• Young people’s novelist William Sleator grew up in a family of nonconformists at a time when conformity was a part of American life. (Unfortunately, that description doesn’t much narrow down when he grew up.) His best friend’s mother was a typical 1950s TV sitcom wife with a very clean house (and plastic covering the furniture), perfectly made-up face and hair, and no job. Meanwhile, William and his friend used to go to William’s house and do such fun activities as standing on the back porch railing and peeing into the backyard. (It’s a guy thing.) William’s mother was definitely laid-back. After William made the mistake of asking his best friend to spend the night, his best friend’s mother came over to meet the rest of William’s family. She was not impressed by what she saw. Mrs. Sleator was potting plants in the kitchen table, meaning dirt was present. Vicky, William’s sister, came into the kitchen, dropped an apple accidentally on the floor, then bit into the apple without first washing it. The best friend’s mother was shocked, but Mrs. Sleator — who worked as a pediatrician — explained, “It’s good for them to eat dirt off the floor. Dirt builds up immunity. I never wash food, never sterilized a bottle in my life. And my kids are never sick.” This did not go over well with the best friend’s mother, who was also shocked when Danny, one of William’s younger siblings, came into the kitchen while sucking his thumb. The best friend’s mother told Danny, “It’s not good to suck your thumb, dear.” Danny slowly took his thumb out of his mouth, but by then Mrs. Sleator was fed up and told her young son, “Danny, put your thumb back in your mouth.” Not surprisingly, the best friend’s mother decided not to allow her son to stay the night at the Sleators’ house.
• The mother of Anne McCaffrey, author of the Pern novels about telepathic dragons, had certain feelings that she ought to do one thing or another. For example, she once had the feeling that she ought to take the family’s money out of the stock market, so she did — right before the October stock market crash in 1929. Because of her special “sight,” her family escaped the brunt of the Great Depression. Anne’s father also had the “sight.” While serving in Italy during World War II, he felt that he should stop the car he was being transported in, so he did — then he discovered that the bridge that was supposed to have been just a few feet ahead was gone. If he had not stopped the car, he and his driver would have plunged into a ravine.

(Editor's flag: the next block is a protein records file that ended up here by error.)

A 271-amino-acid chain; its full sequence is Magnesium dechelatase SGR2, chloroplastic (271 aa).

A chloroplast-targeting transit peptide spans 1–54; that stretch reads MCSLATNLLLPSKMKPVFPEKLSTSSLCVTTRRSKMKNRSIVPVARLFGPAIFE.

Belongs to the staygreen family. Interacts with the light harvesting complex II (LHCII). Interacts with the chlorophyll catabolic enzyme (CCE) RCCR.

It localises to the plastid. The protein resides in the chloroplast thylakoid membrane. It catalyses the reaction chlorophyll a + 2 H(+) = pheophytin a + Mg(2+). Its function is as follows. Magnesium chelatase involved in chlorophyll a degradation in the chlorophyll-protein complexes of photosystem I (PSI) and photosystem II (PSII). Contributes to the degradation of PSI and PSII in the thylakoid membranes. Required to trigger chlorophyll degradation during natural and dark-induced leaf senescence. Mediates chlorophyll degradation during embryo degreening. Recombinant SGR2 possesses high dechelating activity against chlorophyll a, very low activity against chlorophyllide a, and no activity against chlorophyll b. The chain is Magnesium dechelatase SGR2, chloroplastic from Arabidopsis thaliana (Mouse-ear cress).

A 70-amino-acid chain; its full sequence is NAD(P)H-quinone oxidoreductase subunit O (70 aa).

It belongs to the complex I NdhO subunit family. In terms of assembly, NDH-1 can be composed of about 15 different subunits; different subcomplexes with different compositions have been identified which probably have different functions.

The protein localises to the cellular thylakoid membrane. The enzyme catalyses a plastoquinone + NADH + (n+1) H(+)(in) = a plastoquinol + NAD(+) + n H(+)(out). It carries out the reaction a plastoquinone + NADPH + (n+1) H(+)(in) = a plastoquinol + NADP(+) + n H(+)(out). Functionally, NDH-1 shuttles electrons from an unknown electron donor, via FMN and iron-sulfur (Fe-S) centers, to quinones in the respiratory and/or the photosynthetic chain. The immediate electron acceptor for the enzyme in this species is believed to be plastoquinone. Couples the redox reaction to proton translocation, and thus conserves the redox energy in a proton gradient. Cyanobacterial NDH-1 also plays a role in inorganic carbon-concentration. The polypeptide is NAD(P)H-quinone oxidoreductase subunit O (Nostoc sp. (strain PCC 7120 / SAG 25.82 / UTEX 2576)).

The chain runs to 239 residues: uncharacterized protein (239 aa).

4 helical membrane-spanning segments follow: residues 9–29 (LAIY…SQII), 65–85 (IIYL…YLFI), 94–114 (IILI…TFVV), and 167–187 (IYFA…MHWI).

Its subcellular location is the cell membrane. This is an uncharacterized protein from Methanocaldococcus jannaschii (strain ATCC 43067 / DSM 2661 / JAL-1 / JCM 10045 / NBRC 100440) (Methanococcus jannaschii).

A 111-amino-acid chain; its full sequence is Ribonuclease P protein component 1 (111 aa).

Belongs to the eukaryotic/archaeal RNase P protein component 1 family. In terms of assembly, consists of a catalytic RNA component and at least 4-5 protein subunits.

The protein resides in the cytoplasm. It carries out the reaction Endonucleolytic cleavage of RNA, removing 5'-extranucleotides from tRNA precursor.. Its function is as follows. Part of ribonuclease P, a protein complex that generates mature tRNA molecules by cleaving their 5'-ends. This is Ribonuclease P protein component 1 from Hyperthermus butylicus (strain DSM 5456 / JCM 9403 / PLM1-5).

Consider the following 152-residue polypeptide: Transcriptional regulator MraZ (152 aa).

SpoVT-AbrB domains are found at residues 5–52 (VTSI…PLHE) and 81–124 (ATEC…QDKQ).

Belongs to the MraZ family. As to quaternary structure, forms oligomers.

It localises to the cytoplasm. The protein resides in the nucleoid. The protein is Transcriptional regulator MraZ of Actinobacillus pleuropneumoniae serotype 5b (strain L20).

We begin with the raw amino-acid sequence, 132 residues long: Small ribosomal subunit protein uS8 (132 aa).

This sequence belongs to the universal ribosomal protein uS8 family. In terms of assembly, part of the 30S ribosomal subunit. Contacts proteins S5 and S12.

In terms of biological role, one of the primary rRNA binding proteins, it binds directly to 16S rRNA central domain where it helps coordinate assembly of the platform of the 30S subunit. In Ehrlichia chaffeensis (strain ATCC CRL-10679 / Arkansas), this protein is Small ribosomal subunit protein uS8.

• On a voyage, Mark Twain and Chauncey Depew were asked to speak after dinner. Mr. Twain spoke for 20 minutes and was a huge hit with the audience. Mr. Depew then arose and said, “Mr. Toastmaster and Ladies and Gentlemen, before this dinner Mark Twain and I made an agreement to trade speeches. He has just delivered my speech, and I thank you for the pleasant manner in which you received it. I regret to say that I have lost the notes of his speech and cannot remember anything he has to say.” Mr. Depew then sat down to much laughter. The next day a passenger on the ship said to Mr. Twain, “I consider you were much imposed upon last night. I have always heard that Mr. Depew is a clever man, but really, that speech of his you made last night struck me as being the most infernal rot.”
• After becoming famous, Erma Bombeck was often asked to do more public speaking across the country than any one person could do. Being a humorist, she found a comic way to politely say no to many requests: “I can’t be gone more than two days because that’s all the underwear we have.”
Copyright by Bruce D. Bruce; All Rights Reserved
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